he has a special place
full of fire, and smoke, and burning,
and torture, and anguish,
where he will send you to live,
and suffer, and burn, and choke,
and scream, and cry forever and ever
till the end of time.
But he loves you.
He loves you.
He loves you, and he needs money!
He always needs money!
He's all powerful, all perfect,
all knowing, and all wise,
somehow, just can't handle money.
Religion takes in billions of dollars.
They pay no taxes.
And they always need a little more.
Now, you talk
about a good bullshit story.
Holy shit.
But I would like to bring you up to date
on the "Comedians Health Sweepstakes."
As it stands right now,
I lead Richard Pryor in heart attacks
two to one.
I'm ahead. I am ahead.
That's right. Now...
However, Richard still leads me
one to nothing on burning yourself up.
Well, the way it happened was,
first Richard had a heart attack.
Then, I had a heart attack.
Then, Richard burned himself up.
Then, I said, fuck that,
I'm going to have another heart attack.
Why? Why?
Why? Why? Why is it that most of the
people who are against abortion
are people you wouldn't want to fuck
in the first place?
I'm a modern man.
A man for the millennium.
Digital and smoke-free.
A diversified, multicultural,
postmodern deconstructionist
politically, anatomically,
and ecologically incorrect.
I got a personal trainer,
a personal shopper, a personal assistant,
and a personal agenda.
You can't shut me up.
You can't dumb me down.
Because I'm tireless,
and I'm wireless.
I'm an alpha male on beta-blockers.
I'm a nonbeliever, and an overachiever.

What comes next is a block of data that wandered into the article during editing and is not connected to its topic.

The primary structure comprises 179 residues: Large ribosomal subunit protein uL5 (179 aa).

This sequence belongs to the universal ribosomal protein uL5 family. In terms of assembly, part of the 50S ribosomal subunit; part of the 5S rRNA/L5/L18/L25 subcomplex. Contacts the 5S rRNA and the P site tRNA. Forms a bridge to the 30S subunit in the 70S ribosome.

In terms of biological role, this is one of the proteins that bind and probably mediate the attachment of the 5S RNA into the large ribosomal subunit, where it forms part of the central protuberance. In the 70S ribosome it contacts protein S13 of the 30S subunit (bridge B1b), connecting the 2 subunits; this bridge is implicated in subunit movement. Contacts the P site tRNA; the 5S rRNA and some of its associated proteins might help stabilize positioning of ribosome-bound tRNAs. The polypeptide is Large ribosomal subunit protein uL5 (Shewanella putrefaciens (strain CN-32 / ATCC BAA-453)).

Laid back, but fashion forward.
Upfront, down home, low rent,
high maintenance.
Super-sized, long-lasting,
high-definition, fast-acting,
oven-ready, and built to last.
I'm a hands-on, footloose,
knee-jerk head case.
Prematurely post-traumatic,
and I have a love child
who sends me hate mail.
A fully equipped, factory authorized,
hospital tested, clinically proven,
scientifically formulated medical miracle.
I've been prewashed, precooked,
preheated, prescreened, preapproved,
prepackaged, postdated, freeze dried,
double wrapped, vacuum packed,
and I have an unlimited
broadband capacity.
I'm a rude dude, but I'm the real deal.
Lean and mean.
Cocked, locked, and ready to rock.
Rough, tough, and hard to bluff.
I take it slow. I go with the flow.
I ride with the tide.
I got glide in my stride.
Driving and moving,
sailing and spinning, jiving and grooving,
whaling and winning.
I don't snooze, so I don't lose.
I keep the pedal to the metal,
and the rubber on the road.
I party hearty,
and lunchtime is crunch time.
I'm hanging in, there ain't no doubt.
And I'm hanging tough, over and out.
It's my privilege to induct George Carlin
into The Hall.

And now, ladies and gentlemen,
I want to introduce our next...
I don't know what you call the people
that induct better people into The Hall.
The next one of me.
He's one of my favorite comedians
and people.
Ladies and gentlemen, Mr. John Mulaney.
-[DJ scratching]
John Mulaney
John Mulaney
John Mulaney
- John
John Mulaney
Thank you, Jon. Hello, everyone.
My name's John Mulaney.
[crowd cheers]
It's a pleasure to be here.
Robin Williams.
His career spanned about 38 years.
But creatively, he packed in
a few centuries.
Here's what, to me,
separates Robin Williams
from every other comedian.
There is no footage of Robin Williams
phoning it in.
There exists no recorded moment
when he wasn't giving his all.
Whether he was onstage
at the Holy City Zoo,
at the Comedy Store,
at the Metropolitan Opera House
in New York.
Whether he was onstage co-hosting
Comic Relief for years and years.
Making hundreds of millions of dollars
for medical care for the homeless.
No matter what stage he was on,
yes, give it up for that.
No matter what stage he was on,
he seemed to be immersing himself
completely in the performance,
and he seemed to love it totally.
Robin Williams was also